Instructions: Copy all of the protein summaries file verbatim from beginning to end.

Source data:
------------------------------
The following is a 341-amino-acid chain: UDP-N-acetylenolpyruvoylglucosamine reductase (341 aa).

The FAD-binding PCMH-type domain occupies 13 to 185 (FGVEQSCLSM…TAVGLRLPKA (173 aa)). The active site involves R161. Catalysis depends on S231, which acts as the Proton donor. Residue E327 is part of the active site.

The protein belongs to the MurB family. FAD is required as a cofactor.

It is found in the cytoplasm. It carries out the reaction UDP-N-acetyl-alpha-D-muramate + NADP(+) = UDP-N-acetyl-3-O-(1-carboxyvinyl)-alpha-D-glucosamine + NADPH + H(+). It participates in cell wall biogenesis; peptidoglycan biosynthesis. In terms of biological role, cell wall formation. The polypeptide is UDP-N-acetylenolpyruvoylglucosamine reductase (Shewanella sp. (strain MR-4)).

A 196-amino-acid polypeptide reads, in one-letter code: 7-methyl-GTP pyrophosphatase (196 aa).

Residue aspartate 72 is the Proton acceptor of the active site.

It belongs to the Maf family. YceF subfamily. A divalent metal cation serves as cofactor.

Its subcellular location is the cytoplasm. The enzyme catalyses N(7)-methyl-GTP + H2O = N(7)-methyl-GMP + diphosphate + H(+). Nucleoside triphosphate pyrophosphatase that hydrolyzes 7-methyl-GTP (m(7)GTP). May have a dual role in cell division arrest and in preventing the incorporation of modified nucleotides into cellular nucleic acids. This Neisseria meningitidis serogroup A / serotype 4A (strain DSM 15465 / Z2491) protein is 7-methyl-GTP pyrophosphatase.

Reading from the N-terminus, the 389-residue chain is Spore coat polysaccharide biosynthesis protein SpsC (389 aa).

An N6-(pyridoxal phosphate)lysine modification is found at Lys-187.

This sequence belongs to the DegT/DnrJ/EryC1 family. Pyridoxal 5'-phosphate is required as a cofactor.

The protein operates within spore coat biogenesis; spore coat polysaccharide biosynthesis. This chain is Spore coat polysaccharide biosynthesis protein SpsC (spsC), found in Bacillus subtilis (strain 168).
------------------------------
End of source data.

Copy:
The following is a 341-amino-acid chain: UDP-N-acetylenolpyruvoylglucosamine reductase (341 aa).

The FAD-binding PCMH-type domain occupies 13 to 185 (FGVEQSCLSM…TAVGLRLPKA (173 aa)). The active site involves R161. Catalysis depends on S231, which acts as the Proton donor. Residue E327 is part of the active site.

The protein belongs to the MurB family. FAD is required as a cofactor.

It is found in the cytoplasm. It carries out the reaction UDP-N-acetyl-alpha-D-muramate + NADP(+) = UDP-N-acetyl-3-O-(1-carboxyvinyl)-alpha-D-glucosamine + NADPH + H(+). It participates in cell wall biogenesis; peptidoglycan biosynthesis. In terms of biological role, cell wall formation. The polypeptide is UDP-N-acetylenolpyruvoylglucosamine reductase (Shewanella sp. (strain MR-4)).

A 196-amino-acid polypeptide reads, in one-letter code: 7-methyl-GTP pyrophosphatase (196 aa).

Residue aspartate 72 is the Proton acceptor of the active site.

It belongs to the Maf family. YceF subfamily. A divalent metal cation serves as cofactor.

Its subcellular location is the cytoplasm. The enzyme catalyses N(7)-methyl-GTP + H2O = N(7)-methyl-GMP + diphosphate + H(+). Nucleoside triphosphate pyrophosphatase that hydrolyzes 7-methyl-GTP (m(7)GTP). May have a dual role in cell division arrest and in preventing the incorporation of modified nucleotides into cellular nucleic acids. This Neisseria meningitidis serogroup A / serotype 4A (strain DSM 15465 / Z2491) protein is 7-methyl-GTP pyrophosphatase.

Reading from the N-terminus, the 389-residue chain is Spore coat polysaccharide biosynthesis protein SpsC (389 aa).

An N6-(pyridoxal phosphate)lysine modification is found at Lys-187.

This sequence belongs to the DegT/DnrJ/EryC1 family. Pyridoxal 5'-phosphate is required as a cofactor.

The protein operates within spore coat biogenesis; spore coat polysaccharide biosynthesis. This chain is Spore coat polysaccharide biosynthesis protein SpsC (spsC), found in Bacillus subtilis (strain 168).